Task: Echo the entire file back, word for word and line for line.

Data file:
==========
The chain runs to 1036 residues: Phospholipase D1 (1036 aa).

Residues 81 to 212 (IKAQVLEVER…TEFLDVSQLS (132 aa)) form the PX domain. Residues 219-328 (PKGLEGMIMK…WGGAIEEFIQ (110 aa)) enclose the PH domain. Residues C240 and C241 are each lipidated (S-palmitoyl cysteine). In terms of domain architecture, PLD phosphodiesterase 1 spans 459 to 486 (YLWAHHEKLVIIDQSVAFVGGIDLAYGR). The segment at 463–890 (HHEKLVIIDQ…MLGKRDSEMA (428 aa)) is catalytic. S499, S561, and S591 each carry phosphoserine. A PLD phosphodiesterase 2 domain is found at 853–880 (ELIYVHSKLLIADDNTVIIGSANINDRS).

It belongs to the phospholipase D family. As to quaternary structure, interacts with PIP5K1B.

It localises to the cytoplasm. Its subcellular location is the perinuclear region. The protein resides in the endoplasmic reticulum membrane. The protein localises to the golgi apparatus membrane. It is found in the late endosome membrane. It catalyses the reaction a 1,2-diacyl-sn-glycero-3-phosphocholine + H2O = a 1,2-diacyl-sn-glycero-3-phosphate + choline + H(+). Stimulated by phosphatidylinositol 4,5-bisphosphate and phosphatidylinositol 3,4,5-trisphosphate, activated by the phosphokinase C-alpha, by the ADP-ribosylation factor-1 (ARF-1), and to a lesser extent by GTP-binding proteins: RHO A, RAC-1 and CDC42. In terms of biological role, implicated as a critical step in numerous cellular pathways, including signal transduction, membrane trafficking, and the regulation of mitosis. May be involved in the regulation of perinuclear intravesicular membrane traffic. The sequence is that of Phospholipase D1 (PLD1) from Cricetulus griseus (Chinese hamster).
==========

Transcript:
The chain runs to 1036 residues: Phospholipase D1 (1036 aa).

Residues 81 to 212 (IKAQVLEVER…TEFLDVSQLS (132 aa)) form the PX domain. Residues 219-328 (PKGLEGMIMK…WGGAIEEFIQ (110 aa)) enclose the PH domain. Residues C240 and C241 are each lipidated (S-palmitoyl cysteine). In terms of domain architecture, PLD phosphodiesterase 1 spans 459 to 486 (YLWAHHEKLVIIDQSVAFVGGIDLAYGR). The segment at 463–890 (HHEKLVIIDQ…MLGKRDSEMA (428 aa)) is catalytic. S499, S561, and S591 each carry phosphoserine. A PLD phosphodiesterase 2 domain is found at 853–880 (ELIYVHSKLLIADDNTVIIGSANINDRS).

It belongs to the phospholipase D family. As to quaternary structure, interacts with PIP5K1B.

It localises to the cytoplasm. Its subcellular location is the perinuclear region. The protein resides in the endoplasmic reticulum membrane. The protein localises to the golgi apparatus membrane. It is found in the late endosome membrane. It catalyses the reaction a 1,2-diacyl-sn-glycero-3-phosphocholine + H2O = a 1,2-diacyl-sn-glycero-3-phosphate + choline + H(+). Stimulated by phosphatidylinositol 4,5-bisphosphate and phosphatidylinositol 3,4,5-trisphosphate, activated by the phosphokinase C-alpha, by the ADP-ribosylation factor-1 (ARF-1), and to a lesser extent by GTP-binding proteins: RHO A, RAC-1 and CDC42. In terms of biological role, implicated as a critical step in numerous cellular pathways, including signal transduction, membrane trafficking, and the regulation of mitosis. May be involved in the regulation of perinuclear intravesicular membrane traffic. The sequence is that of Phospholipase D1 (PLD1) from Cricetulus griseus (Chinese hamster).